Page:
I also think it makes sense for mirror neurons to be integral to the phenomenon of contagious yawning. (Apologies in advance as everyone reading this starts feeling that urge.) Kids develop theory of mind around age 4, and start yawning in response to videos of yawning around age 5. Tons of potential third variables there, I know. Just a thought.

Now I really want to go find some sociopaths and yawn at them to see if they yawn too. Or autistic people, I suppose, but there are even more potential third variables in that population.
jedusor: (neuron art)
I was over at Dr. K's today analyzing some data and talking her into buying me Photoshop (successfully, yay), and we were talking about getting an abstract ready for our AChemS poster submission, and she just kind of casually mentioned "first author, which would be you..."

dude, what?

Apparently I'm going to be listed as first author on this. I guess it sort of makes sense, looking back over the work that's been done in the lab since last year's conference. And I'll be the one doing the writing and layout and graphs for the poster itself. Still, I wasn't expecting this, and it feels sort of amazing.
jedusor: (neuron art)
The list )

It's all about the brains for me. Has been since I was 13, when I decided I was destined for a career in experimental psychology.

Before then, my education was all over the place. I was homeschooled for most of it, then attended private school for almost a year--they kicked me out before I could finish fifth grade because I attempted to hold the teacher to the same standards of respect to which she held us. I did an independent study program for a while before diving headfirst into community college at eleven. The C I got in Nutrition class that first semester still haunts my transcript.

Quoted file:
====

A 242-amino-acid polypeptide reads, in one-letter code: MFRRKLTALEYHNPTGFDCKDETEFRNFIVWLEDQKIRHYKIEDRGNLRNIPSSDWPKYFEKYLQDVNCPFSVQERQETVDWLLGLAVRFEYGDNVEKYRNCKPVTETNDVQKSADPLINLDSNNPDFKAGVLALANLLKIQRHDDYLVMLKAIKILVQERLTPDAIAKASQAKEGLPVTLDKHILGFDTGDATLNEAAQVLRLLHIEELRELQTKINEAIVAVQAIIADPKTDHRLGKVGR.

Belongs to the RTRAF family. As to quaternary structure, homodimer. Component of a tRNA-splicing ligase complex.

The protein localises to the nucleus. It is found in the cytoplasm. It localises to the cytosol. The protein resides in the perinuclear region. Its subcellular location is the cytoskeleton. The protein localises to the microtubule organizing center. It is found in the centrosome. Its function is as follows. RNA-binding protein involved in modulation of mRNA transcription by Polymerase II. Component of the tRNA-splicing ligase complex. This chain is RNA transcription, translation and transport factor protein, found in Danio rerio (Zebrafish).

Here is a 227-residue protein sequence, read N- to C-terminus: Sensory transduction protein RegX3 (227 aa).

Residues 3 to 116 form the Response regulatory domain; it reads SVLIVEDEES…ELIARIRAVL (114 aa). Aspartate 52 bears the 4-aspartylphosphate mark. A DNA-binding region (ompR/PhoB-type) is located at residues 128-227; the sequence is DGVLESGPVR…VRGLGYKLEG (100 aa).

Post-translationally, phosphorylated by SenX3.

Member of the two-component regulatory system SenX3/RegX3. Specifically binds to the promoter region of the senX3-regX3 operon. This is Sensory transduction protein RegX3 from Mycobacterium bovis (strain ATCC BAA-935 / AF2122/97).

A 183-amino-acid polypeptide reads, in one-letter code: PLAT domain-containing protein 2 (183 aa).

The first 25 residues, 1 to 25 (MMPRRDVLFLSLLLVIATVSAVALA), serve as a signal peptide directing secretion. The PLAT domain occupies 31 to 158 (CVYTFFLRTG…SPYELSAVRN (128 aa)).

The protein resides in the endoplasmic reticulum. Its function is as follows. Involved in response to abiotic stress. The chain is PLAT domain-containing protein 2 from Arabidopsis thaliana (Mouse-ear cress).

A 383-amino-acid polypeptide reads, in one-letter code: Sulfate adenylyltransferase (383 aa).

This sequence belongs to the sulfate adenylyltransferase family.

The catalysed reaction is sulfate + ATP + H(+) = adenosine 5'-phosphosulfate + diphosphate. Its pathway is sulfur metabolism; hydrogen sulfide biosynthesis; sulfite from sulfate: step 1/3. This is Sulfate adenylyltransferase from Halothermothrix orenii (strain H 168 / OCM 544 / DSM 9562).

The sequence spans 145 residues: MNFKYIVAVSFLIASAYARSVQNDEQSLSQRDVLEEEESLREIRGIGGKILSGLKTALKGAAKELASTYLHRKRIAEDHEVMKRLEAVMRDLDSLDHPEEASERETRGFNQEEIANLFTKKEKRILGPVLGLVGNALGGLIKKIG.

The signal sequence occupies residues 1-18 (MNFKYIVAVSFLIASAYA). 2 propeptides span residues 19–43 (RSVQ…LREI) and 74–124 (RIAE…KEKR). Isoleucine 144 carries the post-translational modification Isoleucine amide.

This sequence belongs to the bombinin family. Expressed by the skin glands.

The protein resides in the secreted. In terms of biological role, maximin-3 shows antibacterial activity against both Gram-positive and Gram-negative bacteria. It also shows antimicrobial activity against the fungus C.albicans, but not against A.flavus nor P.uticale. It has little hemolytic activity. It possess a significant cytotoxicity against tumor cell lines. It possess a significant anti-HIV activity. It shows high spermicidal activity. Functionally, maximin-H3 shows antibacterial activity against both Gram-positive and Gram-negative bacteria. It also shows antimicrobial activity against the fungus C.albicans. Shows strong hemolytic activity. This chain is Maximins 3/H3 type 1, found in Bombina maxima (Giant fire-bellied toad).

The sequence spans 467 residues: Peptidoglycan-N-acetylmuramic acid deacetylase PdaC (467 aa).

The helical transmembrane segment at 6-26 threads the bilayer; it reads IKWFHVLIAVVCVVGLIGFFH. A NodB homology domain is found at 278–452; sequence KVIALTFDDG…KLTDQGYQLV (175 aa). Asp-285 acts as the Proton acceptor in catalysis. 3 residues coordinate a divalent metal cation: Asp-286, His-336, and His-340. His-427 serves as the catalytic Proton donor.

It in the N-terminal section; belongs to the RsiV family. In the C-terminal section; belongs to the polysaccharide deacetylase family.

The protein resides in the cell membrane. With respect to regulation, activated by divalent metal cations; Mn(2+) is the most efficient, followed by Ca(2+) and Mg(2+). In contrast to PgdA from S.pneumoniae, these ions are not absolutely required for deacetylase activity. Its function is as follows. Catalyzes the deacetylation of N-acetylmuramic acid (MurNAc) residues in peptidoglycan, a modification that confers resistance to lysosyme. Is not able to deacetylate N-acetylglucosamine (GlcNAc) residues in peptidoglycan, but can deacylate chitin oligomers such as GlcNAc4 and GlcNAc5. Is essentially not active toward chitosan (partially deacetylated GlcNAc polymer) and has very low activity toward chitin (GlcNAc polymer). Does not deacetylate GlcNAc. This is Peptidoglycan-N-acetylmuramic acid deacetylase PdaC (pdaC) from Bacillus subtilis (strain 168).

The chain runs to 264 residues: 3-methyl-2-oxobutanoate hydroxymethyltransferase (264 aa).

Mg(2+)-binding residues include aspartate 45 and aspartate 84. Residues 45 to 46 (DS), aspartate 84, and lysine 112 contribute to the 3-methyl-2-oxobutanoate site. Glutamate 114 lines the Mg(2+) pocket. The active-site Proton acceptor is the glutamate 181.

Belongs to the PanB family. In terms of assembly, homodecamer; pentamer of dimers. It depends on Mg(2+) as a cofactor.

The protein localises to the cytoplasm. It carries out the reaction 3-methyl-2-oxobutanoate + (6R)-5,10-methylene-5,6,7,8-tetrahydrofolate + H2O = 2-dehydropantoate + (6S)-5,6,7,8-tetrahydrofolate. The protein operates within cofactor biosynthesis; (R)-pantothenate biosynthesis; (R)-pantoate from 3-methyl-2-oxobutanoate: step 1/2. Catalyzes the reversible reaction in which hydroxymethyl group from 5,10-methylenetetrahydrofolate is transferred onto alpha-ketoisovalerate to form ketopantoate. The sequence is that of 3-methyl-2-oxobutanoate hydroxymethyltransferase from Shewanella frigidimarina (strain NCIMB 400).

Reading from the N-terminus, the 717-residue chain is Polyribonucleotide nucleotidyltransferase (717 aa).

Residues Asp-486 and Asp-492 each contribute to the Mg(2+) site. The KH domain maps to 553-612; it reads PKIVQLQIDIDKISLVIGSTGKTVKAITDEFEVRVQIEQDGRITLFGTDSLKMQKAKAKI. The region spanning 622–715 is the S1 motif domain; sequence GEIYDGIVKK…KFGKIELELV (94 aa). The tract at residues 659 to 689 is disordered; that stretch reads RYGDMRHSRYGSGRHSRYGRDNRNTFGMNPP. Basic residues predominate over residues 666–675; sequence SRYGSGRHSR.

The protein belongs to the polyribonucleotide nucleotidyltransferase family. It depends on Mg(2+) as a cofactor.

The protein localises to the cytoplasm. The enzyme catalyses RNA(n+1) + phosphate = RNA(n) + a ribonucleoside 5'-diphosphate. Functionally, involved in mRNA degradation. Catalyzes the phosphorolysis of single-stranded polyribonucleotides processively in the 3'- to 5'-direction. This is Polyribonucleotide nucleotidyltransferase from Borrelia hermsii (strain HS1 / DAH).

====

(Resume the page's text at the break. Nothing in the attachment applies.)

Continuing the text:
But then I found out I could learn how minds worked for a living, and I've never looked back. It wasn't immediately obvious what other people called the field I wanted to enter, but I've known for more than seven years now what I want to do. I started out saying I wanted to study "you know, stuff like stereotypes and prejudice and how people make assumptions." Then I discovered the term "heuristics" in my first semester at Clark, and latched onto that as a catch-all description. Then I started reading Kahneman and Tversky, and Gigerenzer, and Damasio, and "Blink," and Jonah Lehrer's blog, and it turns out that there isn't one single name for what I want to study. I call it "judgment and decision-making" or "decision science" now, because the more technically accurate "hedonics" tends to bring sex to mind. It's preference, liking, why we gravitate toward some things and away from others.